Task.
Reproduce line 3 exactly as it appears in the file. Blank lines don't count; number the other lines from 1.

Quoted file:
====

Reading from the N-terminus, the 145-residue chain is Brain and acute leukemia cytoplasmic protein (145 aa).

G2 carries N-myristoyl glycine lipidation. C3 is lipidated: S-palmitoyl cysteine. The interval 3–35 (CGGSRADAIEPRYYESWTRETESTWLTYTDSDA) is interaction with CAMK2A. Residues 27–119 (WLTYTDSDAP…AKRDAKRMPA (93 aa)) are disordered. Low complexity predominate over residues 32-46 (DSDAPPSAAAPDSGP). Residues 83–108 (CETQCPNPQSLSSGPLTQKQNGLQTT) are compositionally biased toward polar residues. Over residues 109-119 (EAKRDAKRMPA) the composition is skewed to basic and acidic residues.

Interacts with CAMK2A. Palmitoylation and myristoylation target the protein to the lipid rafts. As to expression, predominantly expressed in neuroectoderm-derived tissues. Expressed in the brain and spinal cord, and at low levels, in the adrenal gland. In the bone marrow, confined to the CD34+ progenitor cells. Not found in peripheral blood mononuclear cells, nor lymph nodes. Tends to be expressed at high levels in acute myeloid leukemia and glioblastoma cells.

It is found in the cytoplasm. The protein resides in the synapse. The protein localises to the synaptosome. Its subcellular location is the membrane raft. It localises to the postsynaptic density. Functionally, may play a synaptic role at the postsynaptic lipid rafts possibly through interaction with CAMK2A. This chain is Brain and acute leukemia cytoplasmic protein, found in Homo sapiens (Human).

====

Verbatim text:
Interacts with CAMK2A. Palmitoylation and myristoylation target the protein to the lipid rafts. As to expression, predominantly expressed in neuroectoderm-derived tissues. Expressed in the brain and spinal cord, and at low levels, in the adrenal gland. In the bone marrow, confined to the CD34+ progenitor cells. Not found in peripheral blood mononuclear cells, nor lymph nodes. Tends to be expressed at high levels in acute myeloid leukemia and glioblastoma cells.